LIVINGSTON, NJ — After Gov. Phil Murphy signed a law earlier this month granting amnesty to anyone behind on taxes owed between Feb. 1, 2009 and Sept. 1, 2017—as long as the individual is not under criminal investigation—Sobel & Co. member Ken Bagner, CPA, MST, shed light on the pros and cons of the new tax amnesty program in New Jersey.
The new legislation includes total forgiveness of both the penalties and of the high costs of collection fees along with one-half of accrued interest. But according to Bagner, there is a down side.
“If eligible taxpayers refuse to take advantage of the offer of amnesty, they will be penalized,” he said. “An additional (unwaivable) five-percent penalty will be automatically imposed on top of the already existing penalties and interest on any tax liability that would have been forgiven under the amnesty program.”
Under the new initiative, Bagner explained that the director of the New Jersey Division of Taxation will soon announce a start date for the program and establish a period not exceeding 90 days and concluding no later than Jan. 15, 2019. During this time, all penalties and one half of the accrued interest that are due as of Nov. 1, 2018 will be forgiven in return for payment of the tax, which will be nonrefundable, according to Bagner. The remaining half will be due and a waiver of the right to appeal any liability paid under amnesty will be required.
Taxes that qualify under the amnesty initiative include:
- Unassessed amounts as well as amounts that are under audit or are being contested with the Division of Taxation (at either its Conference Branch or in the tax court).
- All state taxes administered by the Division of Taxation. (It does not apply to unemployment-type taxes administered by the Department of Labor.)
- State tax liabilities for tax returns due on and after Feb. 1, 2009 and prior to Sept. 1, 2017, including Gross Income Tax, Corporate Business Tax returns, and for all sales and use tax quarters ending Dec. 31, 2009 through June 30, 2017.
Since the start date for this program has not yet been determined, Bagner stated that individuals who want to claim amnesty should contact their CPA or financial advisor in advance and work together now to connect with the Division of Taxation.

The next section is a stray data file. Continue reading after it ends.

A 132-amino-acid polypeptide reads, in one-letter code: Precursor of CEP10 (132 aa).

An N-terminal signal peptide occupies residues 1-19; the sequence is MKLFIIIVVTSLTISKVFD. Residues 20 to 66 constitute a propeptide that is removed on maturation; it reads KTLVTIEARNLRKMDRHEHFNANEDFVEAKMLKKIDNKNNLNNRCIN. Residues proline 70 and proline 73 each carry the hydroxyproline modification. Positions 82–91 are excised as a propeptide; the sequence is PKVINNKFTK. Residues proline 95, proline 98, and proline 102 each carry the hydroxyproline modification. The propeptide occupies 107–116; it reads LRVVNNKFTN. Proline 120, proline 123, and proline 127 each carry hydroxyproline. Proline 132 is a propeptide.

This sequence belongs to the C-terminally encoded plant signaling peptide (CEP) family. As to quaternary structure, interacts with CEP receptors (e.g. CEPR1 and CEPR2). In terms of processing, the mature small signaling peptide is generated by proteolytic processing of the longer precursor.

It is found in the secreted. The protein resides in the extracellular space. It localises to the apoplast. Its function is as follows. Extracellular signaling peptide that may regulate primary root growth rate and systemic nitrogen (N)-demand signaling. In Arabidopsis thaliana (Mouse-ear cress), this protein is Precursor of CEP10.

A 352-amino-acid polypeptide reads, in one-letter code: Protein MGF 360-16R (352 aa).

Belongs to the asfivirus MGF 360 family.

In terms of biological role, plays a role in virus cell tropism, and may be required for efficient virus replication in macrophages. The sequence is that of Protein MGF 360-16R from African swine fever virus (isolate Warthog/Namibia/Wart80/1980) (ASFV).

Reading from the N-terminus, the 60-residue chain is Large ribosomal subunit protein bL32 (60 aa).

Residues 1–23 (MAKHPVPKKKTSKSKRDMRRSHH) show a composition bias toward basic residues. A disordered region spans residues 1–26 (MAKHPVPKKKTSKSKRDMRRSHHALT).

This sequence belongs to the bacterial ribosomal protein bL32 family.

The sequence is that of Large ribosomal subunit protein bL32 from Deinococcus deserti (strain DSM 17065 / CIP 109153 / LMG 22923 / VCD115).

“By being proactive they can determine the correct amount they owe so that they have ample time to comply before the amnesty period ends on Jan. 15, 2019,” he said.
He also stated that amnesty does not apply to individuals under criminal investigation, or who are certified as being charged with a state tax matter.
“It is not completely clear how this section will be interpreted, but it is suspected that anyone whose case has not been referred for prosecution to the Attorney General's Office may participate in the program,” said Bagner, who also commented on whether the state will inform the IRS of the delinquent tax situation.
“The worry of being ‘turned in’ [to the IRS] doesn’t need to be of concern to anyone seeking amnesty because the NJ Division of Taxation has already stated that it doesn’t intend to provide any information obtained through the amnesty program to the Internal Revenue Service,” said Bagner. “However, if the IRS specifically requests amnesty-related data, the NJ Tax Division will comply.
Although it is not anticipated that a taxpayer's chances of being audited will be increased by an amnesty program filing, Bagner said there might be other concerns for the taxpayer, and that all issues should be thoroughly discussed with an experienced professional.
According to Bagner, the 2018 amnesty program is designed to bring the taxpayer potential savings regarding outstanding tax liabilities. However, given the limited duration of the program and the potential for confusion regarding the proper calculations, he said that involved individuals should begin to determine how to structure their amnesty arrangements as soon as possible.
To contact Bagner will any questions regarding this legislation, call (973) 994-9494 or Email Kenneth.Bagner@SobelCoLLC.com.